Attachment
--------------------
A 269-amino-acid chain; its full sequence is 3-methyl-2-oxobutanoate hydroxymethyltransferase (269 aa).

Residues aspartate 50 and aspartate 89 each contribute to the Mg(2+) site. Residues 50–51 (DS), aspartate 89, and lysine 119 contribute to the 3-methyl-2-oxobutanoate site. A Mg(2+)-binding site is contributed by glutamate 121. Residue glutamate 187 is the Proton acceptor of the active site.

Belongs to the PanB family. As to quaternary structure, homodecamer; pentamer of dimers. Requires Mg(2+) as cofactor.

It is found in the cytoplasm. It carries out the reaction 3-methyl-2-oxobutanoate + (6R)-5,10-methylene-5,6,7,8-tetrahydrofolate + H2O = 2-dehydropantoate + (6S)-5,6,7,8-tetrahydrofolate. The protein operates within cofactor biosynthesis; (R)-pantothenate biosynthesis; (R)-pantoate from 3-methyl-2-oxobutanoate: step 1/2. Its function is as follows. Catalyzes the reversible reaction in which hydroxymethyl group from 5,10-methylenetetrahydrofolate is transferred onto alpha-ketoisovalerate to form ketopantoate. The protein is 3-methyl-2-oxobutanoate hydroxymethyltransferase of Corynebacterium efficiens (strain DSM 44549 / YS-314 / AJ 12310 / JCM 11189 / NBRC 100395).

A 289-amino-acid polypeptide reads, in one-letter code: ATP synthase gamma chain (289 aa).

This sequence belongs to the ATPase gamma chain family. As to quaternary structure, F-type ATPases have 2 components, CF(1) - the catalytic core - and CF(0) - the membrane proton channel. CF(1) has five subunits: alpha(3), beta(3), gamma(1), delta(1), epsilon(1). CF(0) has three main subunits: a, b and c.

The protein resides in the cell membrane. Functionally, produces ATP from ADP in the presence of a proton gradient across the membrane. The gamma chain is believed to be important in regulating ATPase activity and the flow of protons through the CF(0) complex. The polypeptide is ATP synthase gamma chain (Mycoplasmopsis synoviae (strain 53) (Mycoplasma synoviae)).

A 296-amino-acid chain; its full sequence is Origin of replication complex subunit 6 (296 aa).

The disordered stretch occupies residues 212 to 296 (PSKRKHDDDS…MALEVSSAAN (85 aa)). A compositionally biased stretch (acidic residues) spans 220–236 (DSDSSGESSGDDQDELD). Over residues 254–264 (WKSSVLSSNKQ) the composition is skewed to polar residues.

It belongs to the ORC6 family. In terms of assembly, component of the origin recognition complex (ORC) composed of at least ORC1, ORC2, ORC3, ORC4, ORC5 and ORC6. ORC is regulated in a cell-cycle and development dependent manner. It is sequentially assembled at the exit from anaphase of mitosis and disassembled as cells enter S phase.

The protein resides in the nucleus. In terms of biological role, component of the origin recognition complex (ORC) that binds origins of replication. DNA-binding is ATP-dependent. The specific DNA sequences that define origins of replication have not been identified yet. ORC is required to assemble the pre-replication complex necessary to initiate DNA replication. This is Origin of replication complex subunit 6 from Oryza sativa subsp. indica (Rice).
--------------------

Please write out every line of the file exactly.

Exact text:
A 269-amino-acid chain; its full sequence is 3-methyl-2-oxobutanoate hydroxymethyltransferase (269 aa).

Residues aspartate 50 and aspartate 89 each contribute to the Mg(2+) site. Residues 50–51 (DS), aspartate 89, and lysine 119 contribute to the 3-methyl-2-oxobutanoate site. A Mg(2+)-binding site is contributed by glutamate 121. Residue glutamate 187 is the Proton acceptor of the active site.

Belongs to the PanB family. As to quaternary structure, homodecamer; pentamer of dimers. Requires Mg(2+) as cofactor.

It is found in the cytoplasm. It carries out the reaction 3-methyl-2-oxobutanoate + (6R)-5,10-methylene-5,6,7,8-tetrahydrofolate + H2O = 2-dehydropantoate + (6S)-5,6,7,8-tetrahydrofolate. The protein operates within cofactor biosynthesis; (R)-pantothenate biosynthesis; (R)-pantoate from 3-methyl-2-oxobutanoate: step 1/2. Its function is as follows. Catalyzes the reversible reaction in which hydroxymethyl group from 5,10-methylenetetrahydrofolate is transferred onto alpha-ketoisovalerate to form ketopantoate. The protein is 3-methyl-2-oxobutanoate hydroxymethyltransferase of Corynebacterium efficiens (strain DSM 44549 / YS-314 / AJ 12310 / JCM 11189 / NBRC 100395).

A 289-amino-acid polypeptide reads, in one-letter code: ATP synthase gamma chain (289 aa).

This sequence belongs to the ATPase gamma chain family. As to quaternary structure, F-type ATPases have 2 components, CF(1) - the catalytic core - and CF(0) - the membrane proton channel. CF(1) has five subunits: alpha(3), beta(3), gamma(1), delta(1), epsilon(1). CF(0) has three main subunits: a, b and c.

The protein resides in the cell membrane. Functionally, produces ATP from ADP in the presence of a proton gradient across the membrane. The gamma chain is believed to be important in regulating ATPase activity and the flow of protons through the CF(0) complex. The polypeptide is ATP synthase gamma chain (Mycoplasmopsis synoviae (strain 53) (Mycoplasma synoviae)).

A 296-amino-acid chain; its full sequence is Origin of replication complex subunit 6 (296 aa).

The disordered stretch occupies residues 212 to 296 (PSKRKHDDDS…MALEVSSAAN (85 aa)). A compositionally biased stretch (acidic residues) spans 220–236 (DSDSSGESSGDDQDELD). Over residues 254–264 (WKSSVLSSNKQ) the composition is skewed to polar residues.

It belongs to the ORC6 family. In terms of assembly, component of the origin recognition complex (ORC) composed of at least ORC1, ORC2, ORC3, ORC4, ORC5 and ORC6. ORC is regulated in a cell-cycle and development dependent manner. It is sequentially assembled at the exit from anaphase of mitosis and disassembled as cells enter S phase.

The protein resides in the nucleus. In terms of biological role, component of the origin recognition complex (ORC) that binds origins of replication. DNA-binding is ATP-dependent. The specific DNA sequences that define origins of replication have not been identified yet. ORC is required to assemble the pre-replication complex necessary to initiate DNA replication. This is Origin of replication complex subunit 6 from Oryza sativa subsp. indica (Rice).